Sunday, August 16, 2015

Should the PNP Scrap the College Degree Requirement for Recruitment?

Yesterday, in Ramon Tulfo’s column “On Target” (Philippine Daily Inquirer, August 15, 2015), he again repeated his advocacy of allowing high school graduates to join the PNP.  What caught my attention this time is his line, “PNP Chief Ricardo Marquez and even Sen. Grace Poe who chaired the hearing on PNP modernization, think so.”  If this is true, then this is very alarming.

Tulfo’s main contention is that his program had lost count of the number of complaints lodged against abusive policemen while there were very few against members of the AFP.  So viola, since the AFP members are high school graduates and there are few complaints against them, then the PNP should follow suit and scrap the college degree requirement because it is the main cause why policemen are abusive!

This is a very serious fallacy…

To start with, it has to be borne in mind that the PNP is a frontline arm of the government that comes in contact with people daily.  As such, virtually all of its 160,000 personnel are public servants of the
government who personally attend to people daily and on face to face individual basis.  People come to the police for a myriad of reasons and even just by walking in the streets, now with General Marquez at the helm who is a prime advocate of police visibility, it is inevitable that in one way or the other, people encounters the police.  Compare this to the Armed Forces of the Philippines.  How many of its 125,000 personnel (85k Army, 24K Navy, and 15K Air Force) attend to the needs of the people on a daily basis?  I need not belabor this point to see that by law of averages, it is but natural to expect that there will be more PNP personnel who will be in the spotlight compared to the AFP.

Contrary to the position of Ramon Tulfo, my advocacy is even the opposite:  we should maintain the college graduate requirement in the PNP and select the PNPA cadets from the pool of active PNP PNCOs.  This way, the youngest Police Inspector will be at least 24 years old.  This is because I believe that more than anything else, police work needs maturity and emotional stability that young people still lack.  With college graduates entering the Academy, the PNPA curriculum can even be redesigned so that it will focus on law and enable the graduates to take the bar!  This way, the PNP PCOs are not only ordinary policemen but they will also be lawyers!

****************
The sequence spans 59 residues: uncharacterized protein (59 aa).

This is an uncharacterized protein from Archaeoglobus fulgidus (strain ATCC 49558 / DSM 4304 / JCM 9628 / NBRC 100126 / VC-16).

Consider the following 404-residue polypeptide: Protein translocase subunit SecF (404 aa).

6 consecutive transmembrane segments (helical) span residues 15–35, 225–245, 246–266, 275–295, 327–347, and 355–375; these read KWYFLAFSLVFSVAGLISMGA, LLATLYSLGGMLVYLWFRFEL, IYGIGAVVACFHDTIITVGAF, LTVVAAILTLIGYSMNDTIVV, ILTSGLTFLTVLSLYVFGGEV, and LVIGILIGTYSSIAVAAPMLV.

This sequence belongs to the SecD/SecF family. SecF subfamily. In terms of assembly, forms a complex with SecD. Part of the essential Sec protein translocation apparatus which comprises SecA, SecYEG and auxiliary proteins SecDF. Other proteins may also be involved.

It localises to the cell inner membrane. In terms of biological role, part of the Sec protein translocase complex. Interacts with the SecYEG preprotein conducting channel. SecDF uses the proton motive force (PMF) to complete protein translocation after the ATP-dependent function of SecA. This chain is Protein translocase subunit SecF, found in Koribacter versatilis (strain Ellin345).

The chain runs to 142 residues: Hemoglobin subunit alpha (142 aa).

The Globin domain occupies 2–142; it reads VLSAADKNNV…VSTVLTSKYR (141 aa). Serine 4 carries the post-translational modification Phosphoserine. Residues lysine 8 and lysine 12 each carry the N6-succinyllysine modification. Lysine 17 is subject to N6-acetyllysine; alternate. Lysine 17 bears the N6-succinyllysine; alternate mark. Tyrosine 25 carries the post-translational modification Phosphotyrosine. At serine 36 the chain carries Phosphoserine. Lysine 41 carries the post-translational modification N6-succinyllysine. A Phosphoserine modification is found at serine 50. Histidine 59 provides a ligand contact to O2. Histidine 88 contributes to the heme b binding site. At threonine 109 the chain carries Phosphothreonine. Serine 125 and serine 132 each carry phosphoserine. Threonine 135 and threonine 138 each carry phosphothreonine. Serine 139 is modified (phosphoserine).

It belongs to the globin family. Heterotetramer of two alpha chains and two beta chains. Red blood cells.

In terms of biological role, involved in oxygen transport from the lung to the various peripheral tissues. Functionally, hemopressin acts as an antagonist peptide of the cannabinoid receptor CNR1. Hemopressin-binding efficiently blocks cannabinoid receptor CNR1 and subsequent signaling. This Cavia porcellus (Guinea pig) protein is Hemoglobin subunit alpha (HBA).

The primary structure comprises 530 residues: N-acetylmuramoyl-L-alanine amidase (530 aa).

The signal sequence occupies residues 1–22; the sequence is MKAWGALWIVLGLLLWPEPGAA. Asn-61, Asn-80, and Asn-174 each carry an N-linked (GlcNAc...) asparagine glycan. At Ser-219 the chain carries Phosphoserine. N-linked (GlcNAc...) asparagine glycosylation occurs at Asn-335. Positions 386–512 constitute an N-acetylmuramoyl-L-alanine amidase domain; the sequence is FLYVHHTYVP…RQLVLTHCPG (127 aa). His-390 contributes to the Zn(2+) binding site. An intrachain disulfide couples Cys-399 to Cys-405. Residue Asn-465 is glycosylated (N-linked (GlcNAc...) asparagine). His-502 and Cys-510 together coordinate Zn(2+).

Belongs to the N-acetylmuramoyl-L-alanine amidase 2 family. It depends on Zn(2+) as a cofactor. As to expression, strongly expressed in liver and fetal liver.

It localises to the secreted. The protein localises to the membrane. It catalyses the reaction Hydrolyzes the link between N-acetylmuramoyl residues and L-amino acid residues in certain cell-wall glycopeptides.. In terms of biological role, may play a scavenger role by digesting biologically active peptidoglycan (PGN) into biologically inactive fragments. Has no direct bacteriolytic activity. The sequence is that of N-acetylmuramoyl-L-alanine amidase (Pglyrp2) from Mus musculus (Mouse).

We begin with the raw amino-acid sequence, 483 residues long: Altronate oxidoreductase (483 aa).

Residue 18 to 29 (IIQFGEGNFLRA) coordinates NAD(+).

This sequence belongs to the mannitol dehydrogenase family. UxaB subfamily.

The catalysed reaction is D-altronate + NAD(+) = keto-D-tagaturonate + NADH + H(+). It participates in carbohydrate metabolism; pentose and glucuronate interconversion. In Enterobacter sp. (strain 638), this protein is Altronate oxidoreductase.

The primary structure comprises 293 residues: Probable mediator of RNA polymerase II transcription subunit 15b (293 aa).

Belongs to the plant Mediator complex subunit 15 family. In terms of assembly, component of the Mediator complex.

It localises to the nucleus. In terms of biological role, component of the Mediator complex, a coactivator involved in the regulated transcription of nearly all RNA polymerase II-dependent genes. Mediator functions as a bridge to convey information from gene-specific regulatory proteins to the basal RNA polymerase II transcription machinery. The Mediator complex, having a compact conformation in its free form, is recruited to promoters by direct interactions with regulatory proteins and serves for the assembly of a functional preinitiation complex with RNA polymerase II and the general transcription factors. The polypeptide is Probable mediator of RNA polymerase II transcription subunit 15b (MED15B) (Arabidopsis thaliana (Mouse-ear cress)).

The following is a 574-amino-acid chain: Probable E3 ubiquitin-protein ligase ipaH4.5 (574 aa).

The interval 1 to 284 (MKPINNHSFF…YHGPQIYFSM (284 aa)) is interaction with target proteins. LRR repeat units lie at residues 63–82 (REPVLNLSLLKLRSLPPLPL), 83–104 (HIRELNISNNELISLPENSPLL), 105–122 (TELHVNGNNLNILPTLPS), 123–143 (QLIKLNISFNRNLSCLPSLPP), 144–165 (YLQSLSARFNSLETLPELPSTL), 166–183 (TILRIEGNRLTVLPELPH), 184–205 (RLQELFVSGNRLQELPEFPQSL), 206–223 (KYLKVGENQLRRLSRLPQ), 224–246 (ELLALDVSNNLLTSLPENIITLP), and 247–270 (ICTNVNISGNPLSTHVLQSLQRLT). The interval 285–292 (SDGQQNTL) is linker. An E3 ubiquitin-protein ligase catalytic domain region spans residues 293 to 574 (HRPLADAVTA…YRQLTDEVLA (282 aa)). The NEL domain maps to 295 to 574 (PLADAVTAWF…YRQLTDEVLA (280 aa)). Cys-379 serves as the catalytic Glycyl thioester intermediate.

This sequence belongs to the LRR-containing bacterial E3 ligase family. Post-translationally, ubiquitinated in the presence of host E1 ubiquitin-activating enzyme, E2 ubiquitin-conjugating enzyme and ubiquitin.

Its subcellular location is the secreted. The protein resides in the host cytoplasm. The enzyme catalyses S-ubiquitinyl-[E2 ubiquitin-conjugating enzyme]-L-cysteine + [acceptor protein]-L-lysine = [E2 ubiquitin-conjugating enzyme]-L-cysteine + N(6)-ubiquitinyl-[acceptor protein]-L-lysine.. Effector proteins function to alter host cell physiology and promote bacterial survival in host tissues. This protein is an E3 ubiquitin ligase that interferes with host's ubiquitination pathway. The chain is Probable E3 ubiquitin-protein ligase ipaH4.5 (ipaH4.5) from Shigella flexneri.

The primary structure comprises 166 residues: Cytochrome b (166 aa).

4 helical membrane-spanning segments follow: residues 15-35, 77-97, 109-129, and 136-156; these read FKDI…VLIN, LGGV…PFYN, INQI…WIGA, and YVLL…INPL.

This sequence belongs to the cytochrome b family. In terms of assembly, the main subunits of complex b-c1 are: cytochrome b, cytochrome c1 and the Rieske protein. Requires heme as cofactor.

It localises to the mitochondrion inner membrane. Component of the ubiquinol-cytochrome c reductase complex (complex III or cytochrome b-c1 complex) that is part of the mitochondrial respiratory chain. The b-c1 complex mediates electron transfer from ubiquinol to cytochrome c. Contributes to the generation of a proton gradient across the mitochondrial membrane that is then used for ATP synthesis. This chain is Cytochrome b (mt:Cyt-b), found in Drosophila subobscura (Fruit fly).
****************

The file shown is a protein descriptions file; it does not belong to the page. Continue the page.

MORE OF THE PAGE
Here are some situations where people call for the police:

Away ng mag asawa

Away ng magkapitbahay

Away ng mga bata. 

In these instances, who do you think will be the more effective person to represent authority?  A 17 year old high school graduate rookie, or a 30 year old college graduate rookie?

Here is another argument against the Tulfo advocacy:

Here are screen shots from the NYPD, LAPD, and the CHIPs websites:

Invariably, these police forces require a minimum age of 21 for police officers and at least 12 years of education with preference to college graduates and former military personnel.  12 years of education is equivalent to 2nd year college here in the Philippines before the K to 12 implementation.  Further, in LAPD, the high school requirement equivalent is a college degree from an overseas institution.

As things stand right now, the PNP has problems with young rookies who are already 21 years old and college graduates.  In many of the incidents, immaturity of the personnel concerned often plays a big role.  Can you imagine the problems that we will be facing once we reduce the entry age to 17 and the qualifications to high school graduate?

God help the Philippines!

(If you want me to present further ideas on this topic, just let me know through your comments. I will make another and more comprehensive article about this if many are interested.)


  1. We have now.this K12 and at 19 yrs old after their graduation They are good enough to join the police force or the military like in the USA

    1. ed, look at the screen shots above. the requirement if you are presenting a foreign credential is a baccalaureate degree...

  2. Pulis na Pogi, you might consider these: 1. Isn't it that most of the "quiters" in the PNP training are those licensed nurses, engineers and NCR boys? Imagine putting them as PO1 patrollers in the hot, smokey/smelly streets. Do you think they will swallow their pride/avoid self-pity just to perform their duty? 2. After college graduation, the best and the brightest are immediately hired by top-notch firms leaving behind the unemployables to the PNP. 3. The PNP may be able to recruit the poor but deserving 2nd year college students, who do not have yet too much pride and therefore very willing to patrol the streets. They will eventually finish college while in da service anyway, to keep up PNP professionalization.

    I like your idea though, of getting PNPA cadets from among the PNP PNCOs. That might resolve the biases of the conceited ramon tulfo hahaaha!

    1. i will make a full length article as a reply. salamat po!


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